resulting in a concern for storms this evening and early overnight
for much of the CWA. Hail will be the main problem from these,
but gusty winds and heavy rains will also threaten. This mixed bag
of weather will finally settle down after midnight with the snow
threat ending as well as the convection. The amount of rainfall
from this system will likely lead to rises on the Cumberland and
Kentucky River basins, but probably not enough to get to flood at
any location as the better rains fell to the north of those
headwaters. Cooling temperatures late tonight will also lead to a
potential for black ice where roads are wet or slush covered. The
sfc low responsible for this storm will not completely clear the
area, though, so that a few rain or snow showers may linger into
Sunday. Sunday night looks dry, for the most part, with a
potential for frost, though thick cloud cover should keep it at
bay for most places.

Used the CONSShort and ShortBlend grids as a starting point with
extra cooling added overnight and on Sunday for the snow covered
areas. As for PoPs, lingered them longer on Sunday and then
dampened them that night in the southeast.

.LONG TERM...(Monday through Saturday)
Issued at 512 PM EDT SAT MAR 24 2018

An amplified long wave pattern will remain in place across the
CONUS through the middle of next week, before then transitioning
to more zonal flow by the start of the next weekend. A ridge will
start out across the Mississippi Valley, with a trough across the
West. The trough will gradually push east, allowing for a
northeast to southwest baroclinic zone to take shape from the
Great Lakes down to the Arklatex region. This boundary will then
take its time moving across the Mississippi Valley, yielding
another extended period of unsettled weather across the Ohio and
Tennessee valleys.

Dry weather will be short-lived across eastern Kentucky to start
the work week, as a warm front lifts northeast across the area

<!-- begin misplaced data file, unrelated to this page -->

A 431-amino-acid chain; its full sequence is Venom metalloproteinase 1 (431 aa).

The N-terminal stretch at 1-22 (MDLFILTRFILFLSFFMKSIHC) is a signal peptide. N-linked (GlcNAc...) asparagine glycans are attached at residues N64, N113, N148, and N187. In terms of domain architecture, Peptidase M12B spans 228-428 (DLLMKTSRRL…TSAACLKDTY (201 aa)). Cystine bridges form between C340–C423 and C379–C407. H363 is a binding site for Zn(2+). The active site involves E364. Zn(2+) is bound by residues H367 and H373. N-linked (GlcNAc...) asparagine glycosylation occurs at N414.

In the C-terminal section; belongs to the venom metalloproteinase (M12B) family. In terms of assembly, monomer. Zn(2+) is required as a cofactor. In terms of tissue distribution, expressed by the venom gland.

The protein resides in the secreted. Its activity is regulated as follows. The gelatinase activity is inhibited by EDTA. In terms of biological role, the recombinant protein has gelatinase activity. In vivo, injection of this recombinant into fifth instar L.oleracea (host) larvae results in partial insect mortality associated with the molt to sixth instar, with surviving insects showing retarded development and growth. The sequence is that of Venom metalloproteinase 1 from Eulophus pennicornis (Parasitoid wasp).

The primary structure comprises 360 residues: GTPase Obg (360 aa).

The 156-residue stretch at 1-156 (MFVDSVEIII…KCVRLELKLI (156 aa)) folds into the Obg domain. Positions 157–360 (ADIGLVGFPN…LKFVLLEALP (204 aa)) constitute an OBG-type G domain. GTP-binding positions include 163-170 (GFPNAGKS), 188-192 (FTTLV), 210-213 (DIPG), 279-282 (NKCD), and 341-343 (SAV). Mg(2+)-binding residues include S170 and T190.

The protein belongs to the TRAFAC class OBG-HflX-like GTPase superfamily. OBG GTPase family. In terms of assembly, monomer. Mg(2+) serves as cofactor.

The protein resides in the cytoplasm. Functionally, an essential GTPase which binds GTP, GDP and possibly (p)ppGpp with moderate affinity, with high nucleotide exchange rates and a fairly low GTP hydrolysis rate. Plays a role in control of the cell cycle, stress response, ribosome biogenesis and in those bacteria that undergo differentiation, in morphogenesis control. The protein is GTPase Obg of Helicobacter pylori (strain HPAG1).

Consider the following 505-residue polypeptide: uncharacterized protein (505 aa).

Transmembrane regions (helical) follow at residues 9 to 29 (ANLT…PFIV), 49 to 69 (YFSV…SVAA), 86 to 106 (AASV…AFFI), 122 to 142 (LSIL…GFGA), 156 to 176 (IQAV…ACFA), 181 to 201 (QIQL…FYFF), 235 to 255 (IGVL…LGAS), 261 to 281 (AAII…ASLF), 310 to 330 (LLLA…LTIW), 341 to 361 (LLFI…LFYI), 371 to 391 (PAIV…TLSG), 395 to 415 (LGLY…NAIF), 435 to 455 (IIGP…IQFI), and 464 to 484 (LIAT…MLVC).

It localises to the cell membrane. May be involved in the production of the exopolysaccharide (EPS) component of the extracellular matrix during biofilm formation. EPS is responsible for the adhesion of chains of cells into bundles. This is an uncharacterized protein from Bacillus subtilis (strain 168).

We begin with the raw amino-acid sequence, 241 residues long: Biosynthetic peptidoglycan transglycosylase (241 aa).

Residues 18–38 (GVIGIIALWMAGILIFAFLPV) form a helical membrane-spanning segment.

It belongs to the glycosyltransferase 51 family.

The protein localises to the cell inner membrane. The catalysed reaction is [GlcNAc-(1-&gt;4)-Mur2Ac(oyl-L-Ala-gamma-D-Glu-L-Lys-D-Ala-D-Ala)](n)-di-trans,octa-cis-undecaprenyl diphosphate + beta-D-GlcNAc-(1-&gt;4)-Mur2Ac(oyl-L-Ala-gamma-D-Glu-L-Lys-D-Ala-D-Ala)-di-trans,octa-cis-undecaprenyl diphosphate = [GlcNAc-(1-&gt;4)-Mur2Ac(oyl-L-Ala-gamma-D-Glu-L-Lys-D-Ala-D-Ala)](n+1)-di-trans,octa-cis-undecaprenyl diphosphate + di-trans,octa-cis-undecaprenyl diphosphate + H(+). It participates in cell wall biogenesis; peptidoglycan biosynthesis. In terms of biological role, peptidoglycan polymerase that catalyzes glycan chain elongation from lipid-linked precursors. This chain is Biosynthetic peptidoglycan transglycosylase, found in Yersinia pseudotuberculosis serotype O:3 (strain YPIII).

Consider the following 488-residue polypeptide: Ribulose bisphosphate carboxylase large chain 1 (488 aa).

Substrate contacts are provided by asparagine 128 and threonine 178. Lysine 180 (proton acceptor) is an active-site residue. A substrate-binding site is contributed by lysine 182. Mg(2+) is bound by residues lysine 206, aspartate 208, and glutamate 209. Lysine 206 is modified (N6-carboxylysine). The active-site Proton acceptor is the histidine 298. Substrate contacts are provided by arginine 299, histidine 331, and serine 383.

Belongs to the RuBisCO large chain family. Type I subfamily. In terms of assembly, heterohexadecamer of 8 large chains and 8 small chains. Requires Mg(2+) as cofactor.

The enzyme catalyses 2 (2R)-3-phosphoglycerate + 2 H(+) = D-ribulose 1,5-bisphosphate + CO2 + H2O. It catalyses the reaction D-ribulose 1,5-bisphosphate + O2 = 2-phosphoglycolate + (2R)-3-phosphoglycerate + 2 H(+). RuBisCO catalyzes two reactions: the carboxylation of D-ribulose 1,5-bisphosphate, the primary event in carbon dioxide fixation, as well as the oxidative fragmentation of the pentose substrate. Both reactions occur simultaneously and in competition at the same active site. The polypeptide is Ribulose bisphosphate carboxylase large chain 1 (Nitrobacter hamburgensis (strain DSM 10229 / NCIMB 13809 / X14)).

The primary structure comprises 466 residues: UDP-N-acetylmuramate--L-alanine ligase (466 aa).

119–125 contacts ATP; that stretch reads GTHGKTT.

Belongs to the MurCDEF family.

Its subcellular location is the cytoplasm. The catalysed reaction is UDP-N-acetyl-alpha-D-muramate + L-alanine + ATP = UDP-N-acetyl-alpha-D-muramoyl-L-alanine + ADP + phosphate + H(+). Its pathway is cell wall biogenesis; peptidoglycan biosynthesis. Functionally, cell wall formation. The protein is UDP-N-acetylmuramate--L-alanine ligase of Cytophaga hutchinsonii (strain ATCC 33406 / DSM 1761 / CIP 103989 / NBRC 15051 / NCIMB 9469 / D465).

by Monday night into early Tuesday morning, bringing the threat
of showers to our area. The remnant surface cold front will then
slowly push east across the area Tuesday through Thursday, with
multiple waves of low pressure riding up along the boundary. This
will bring gradually increasing rain chances from northwest to
southeast across eastern Kentucky. By Friday, there has been more
discontinuity as the final trough axis pushes through the area,
so have stayed close to the blended solution, allowing for POPs to
hang on a bit longer. Drier weather then returns to start the
weekend. Temperatures will trend towards slightly above normal
readings through the work week, before cooling down a bit for the


.AVIATION...(For the 00Z TAFS through 00Z Sunday evening)

Low cigs and vis impacts continue for the TAF sites this evening.
Most of them have seen a changeover for good to rain, but we could
still see some switching back at SYM and SJS. Conditions will
remain LIFR/IFR for the bulk of the night before improving toward
dawn from west to east - continuing into Sunday morning.
Additionally, the terminals across southern to southeast Kentucky,
including SME/LOZ may still see a few bolts of lightning until
late evening as some elevated thunderstorms remain possible.
Conditions everywhere improve for Sunday with clearing vis and
cigs coming up to MVFR at the least. Winds will be generally
northeast to east at 5 to 10 kts with occasional gusts up to 15
kts through the remainder of this evening and again during the day